"My special sense tells me that gate is denser than steel and three times as tough, " Eldar said, as he gazed up the gate's height.

"Well, " Shong said, looking up, "we sure can't climb that wall, it's too high and too smooth; there's no handholds to climb with. Then there's the gate; it looks locked, even assuming that we could open something that large."

"Leave the lock to me, " Quickfoot said, scampering over to the gate.

"And I think that I won't find it too heavy to move, " Bronto smiled.

"Someone hoist me up, " Quickfoot complained, as he looked at the large lock, some four feet above his head.

Sabu smiled and made a brief hand-gesture, resulting in Quickfoot floating up until he was even with the lock. The small one looked down at the ground below, a bit disconcerted, but then snapped out of it and got to his work. The lock was large, as if made for a giant's large key. Using one of his knives as a lockpick, he got to work on it. A few trids passed, the others below getting visibly impatient. Finally he heard a loud audible thunk as tumblers slipped into place.

"Got it, " he shouted.

"It's about time, " Mauklo said. "I thought you were supposed to be good at this sort of thing."

"Hey, " Quickfoot answered, as Sabu floated him down to the ground, "I am; that's one heavy lock. I almost broke my knife in that thing!"

"My turn, " Bronto said, walking up to the large gate, cracking his knuckles in preparation.

He put his fingers along the central seam down the gate, wedging them in as far as he could, and then pulled. The muscles along his shoulders and arms bulged out to twice their normal size. The large gate gave a loud creek, rusted sandy bits of old metal showering down upon them, the accumulation of a long period of being closed. Slowly the seam down the center began to grow wider. When they were wide enough, Bronto wedged his hands fully in between and then pulled outward with all his strength. Slowly the large gates began to open, a widening slit down its middle growing until it was enough for a single man to walk through. Then Bronto put both hands over to one side of the gate and pushed with all of his weight until that half of the gate was fully open.

As it opened, they could see that the gate that Bronto was pushing was fully five feet thick, all of it of solid metal. The gate creaked its loud protest as it was moved, silenced only when Bronto had finished. He stood back, turning around to the others as he shook out his muscles, smiling.

"So much for the door, " he said, barely breathing hard. "Shall we go in?"

"Bromtasea, you've been working out, " Eldar commented to Bronto as he began walking forward.

As Eldar nodded his approval they started through the gate, then stopped at the first sight that they saw.

"How did you two get in there?" Lindel asked, unbelievingly.

Standing in front of them, on the other side of the gate, were Kor-Lebear and Kilinir, side by side, calm and unperturbed as can be.

"We just climbed over, " Kor-Lebear said simply, as he looked up at the sixty feet of smooth seamless wall standing over him.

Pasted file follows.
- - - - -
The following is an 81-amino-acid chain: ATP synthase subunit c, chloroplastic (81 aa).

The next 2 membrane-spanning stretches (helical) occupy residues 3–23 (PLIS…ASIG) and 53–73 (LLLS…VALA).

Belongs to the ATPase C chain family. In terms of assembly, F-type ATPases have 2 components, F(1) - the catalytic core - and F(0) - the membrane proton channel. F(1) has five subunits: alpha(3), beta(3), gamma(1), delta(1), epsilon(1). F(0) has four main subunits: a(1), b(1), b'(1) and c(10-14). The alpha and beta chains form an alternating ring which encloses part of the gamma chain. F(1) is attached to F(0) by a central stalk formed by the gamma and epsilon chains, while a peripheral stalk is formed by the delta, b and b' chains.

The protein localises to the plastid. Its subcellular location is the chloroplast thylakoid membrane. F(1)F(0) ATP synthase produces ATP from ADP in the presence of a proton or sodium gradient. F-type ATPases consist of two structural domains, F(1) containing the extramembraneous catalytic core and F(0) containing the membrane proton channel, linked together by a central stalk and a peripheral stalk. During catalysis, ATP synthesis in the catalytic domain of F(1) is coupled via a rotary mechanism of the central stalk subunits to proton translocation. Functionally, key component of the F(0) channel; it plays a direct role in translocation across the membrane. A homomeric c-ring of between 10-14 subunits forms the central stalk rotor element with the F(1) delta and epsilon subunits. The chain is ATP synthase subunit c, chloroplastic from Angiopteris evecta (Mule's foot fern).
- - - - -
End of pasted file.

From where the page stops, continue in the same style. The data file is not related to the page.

"We've been waiting here for you for several trids now, " Kilinir said, a slight smile upon her face.

They all just stood there in amazement, looking at the unbelievable pair. Finally, an immense grin broke out on Bronto's face as he gave out with a belly laugh loud enough to be heard back on the ship and beyond.

"I'd say that it's time to get moving, " Bronto said to the view of several miffed expressions.

"He's right, " Eldar grinned, "let's move it."

So, together they all walked through the gate to the inside of the great walled estate. Beyond, the area in front of the gate, for about a couple of dozen feet around, was all dirt and small rocks. Past that was a large field of two-foot high red grass, then a field of trees and flowers. Finally, far off at the other end of the misshapen garden, could be seen the dark structure of a large multi-storied manor.

"Looks harmless enough, " Quickfoot said hopefully as he scurried around behind Bronto.

"Let's head for that old mansion, " Sindar offered, "somebody might be home."

"That's what I'm worried about, " Kor-Lebear muttered to Kilinir.

Kilgar's eyes darted quickly around as he sniffed the air, looking a bit apprehensive.

"Something wrong kid?" Bronto asked Kilgar, as they all started walking towards the grassy area.

"I don't trust this, " the kid answered, "there's something wrong about it."

"Then we'll just have to keep an eye out, " Bronto answered seriously.

They started walking across the red grass, all eyes peeled for any sign of danger. Nothing came at them, nothing threatened them. They were halfway across the grassy area when Quickfoot stopped and began tugging his foot.

"What's wrong, small one?" Candol asked.

"My foot, " Quickfoot began, "it's tangled in this grass. I can't seem to-"

But he was cut off by the two-foot high grass suddenly surrounding him and pulling him dow

hin. "You're really sick, you know. I am not a sex toy!"

Mauklo winced as pain shot up from his shin. Ba-Rayl grinned at the sudden onslaught, while Torai seemed busy with Kilinir.